Therefore I abhor myself, and repent in dust and ashes. Job 42:6.
A company found itself in the middle of tense negotiations with union leaders. Company officials insisted that workers were abusing sick-leave privileges. The union denied it.
One morning at the bargaining table the company’s negotiator held up the sports page of the local newspaper. He pointed to a picture showing an employee winning a golf tournament in town. “This man,” the negotiator declared, “called in sick yesterday. But here he is in the paper beside a caption describing his excellent golf score.”
After a moment of silence a union man spoke up. “Wow,” he said, “think of the score he could have had if he hadn’t been sick!”
Nice try! We can deny–we can try to cover up deceptions or our misbehavior. But it usually doesn’t take us very far. Our sins have a way of finding us out. The wise man is abundantly clear: “He who covers his sins will not prosper” (Proverbs 28:13).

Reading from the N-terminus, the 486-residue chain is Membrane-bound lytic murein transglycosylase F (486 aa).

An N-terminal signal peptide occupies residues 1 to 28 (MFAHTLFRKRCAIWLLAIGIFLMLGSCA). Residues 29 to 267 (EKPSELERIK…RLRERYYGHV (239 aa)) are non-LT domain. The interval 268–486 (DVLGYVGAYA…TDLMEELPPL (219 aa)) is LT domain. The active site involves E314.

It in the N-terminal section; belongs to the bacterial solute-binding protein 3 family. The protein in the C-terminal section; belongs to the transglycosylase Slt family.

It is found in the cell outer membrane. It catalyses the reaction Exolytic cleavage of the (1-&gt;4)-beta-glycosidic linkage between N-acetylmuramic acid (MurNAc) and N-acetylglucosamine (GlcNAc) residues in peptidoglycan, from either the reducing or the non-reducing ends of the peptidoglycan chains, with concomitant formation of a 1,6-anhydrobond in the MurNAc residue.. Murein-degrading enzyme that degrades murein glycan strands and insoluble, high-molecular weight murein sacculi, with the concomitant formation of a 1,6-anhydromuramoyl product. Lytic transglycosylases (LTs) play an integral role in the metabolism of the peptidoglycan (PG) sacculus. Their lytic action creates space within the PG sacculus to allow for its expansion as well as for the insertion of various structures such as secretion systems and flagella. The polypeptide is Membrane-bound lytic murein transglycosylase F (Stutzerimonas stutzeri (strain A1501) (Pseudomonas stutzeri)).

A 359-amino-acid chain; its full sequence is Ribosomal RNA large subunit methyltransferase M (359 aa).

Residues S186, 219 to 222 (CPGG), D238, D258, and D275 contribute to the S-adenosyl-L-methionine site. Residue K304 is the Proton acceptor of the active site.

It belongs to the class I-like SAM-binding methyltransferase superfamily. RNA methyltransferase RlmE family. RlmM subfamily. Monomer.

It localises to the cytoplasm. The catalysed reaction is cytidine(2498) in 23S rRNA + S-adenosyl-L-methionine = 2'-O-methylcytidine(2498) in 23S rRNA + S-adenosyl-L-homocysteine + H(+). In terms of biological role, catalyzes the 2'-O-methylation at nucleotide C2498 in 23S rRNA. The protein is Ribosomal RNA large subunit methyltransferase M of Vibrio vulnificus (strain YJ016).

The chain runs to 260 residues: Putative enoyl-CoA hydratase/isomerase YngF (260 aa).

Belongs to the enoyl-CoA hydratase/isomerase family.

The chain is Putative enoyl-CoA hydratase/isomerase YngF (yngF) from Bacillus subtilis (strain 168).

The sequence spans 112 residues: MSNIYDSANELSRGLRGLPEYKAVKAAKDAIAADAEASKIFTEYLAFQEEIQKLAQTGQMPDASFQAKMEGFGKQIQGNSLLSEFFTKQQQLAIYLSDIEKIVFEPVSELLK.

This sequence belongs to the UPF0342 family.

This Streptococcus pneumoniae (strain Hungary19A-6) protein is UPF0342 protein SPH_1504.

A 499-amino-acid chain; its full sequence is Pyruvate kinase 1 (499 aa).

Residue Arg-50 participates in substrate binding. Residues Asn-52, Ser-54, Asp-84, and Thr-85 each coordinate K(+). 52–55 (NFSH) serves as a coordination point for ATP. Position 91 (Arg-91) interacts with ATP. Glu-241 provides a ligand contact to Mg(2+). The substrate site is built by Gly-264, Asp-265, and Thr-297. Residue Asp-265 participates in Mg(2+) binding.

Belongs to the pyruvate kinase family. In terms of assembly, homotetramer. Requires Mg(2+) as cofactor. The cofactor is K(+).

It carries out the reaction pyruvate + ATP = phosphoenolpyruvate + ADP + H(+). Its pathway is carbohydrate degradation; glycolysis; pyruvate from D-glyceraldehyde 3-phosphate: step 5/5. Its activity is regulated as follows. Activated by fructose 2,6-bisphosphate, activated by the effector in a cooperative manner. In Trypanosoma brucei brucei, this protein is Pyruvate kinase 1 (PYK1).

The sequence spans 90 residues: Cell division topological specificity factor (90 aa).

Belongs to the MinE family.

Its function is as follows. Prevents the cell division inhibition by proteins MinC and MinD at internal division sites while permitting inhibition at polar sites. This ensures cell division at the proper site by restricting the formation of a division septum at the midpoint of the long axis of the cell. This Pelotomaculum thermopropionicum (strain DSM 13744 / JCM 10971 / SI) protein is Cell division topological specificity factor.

Hollow excuses really don’t provide many substantial answers. Flimsy reasoning is sometimes used to cover the grossest sins.
John Wayne Gacy, Jr., was convicted of murdering scores of children in his Chicago home. He claimed innocence despite the discovery of 27 bodies in a crawl space under the house. How did he respond as he faced death by lethal injection? Gacy said, In my heart
from On Solid Ground
Mark Finley | Review & Herald (2003)
Purchase this book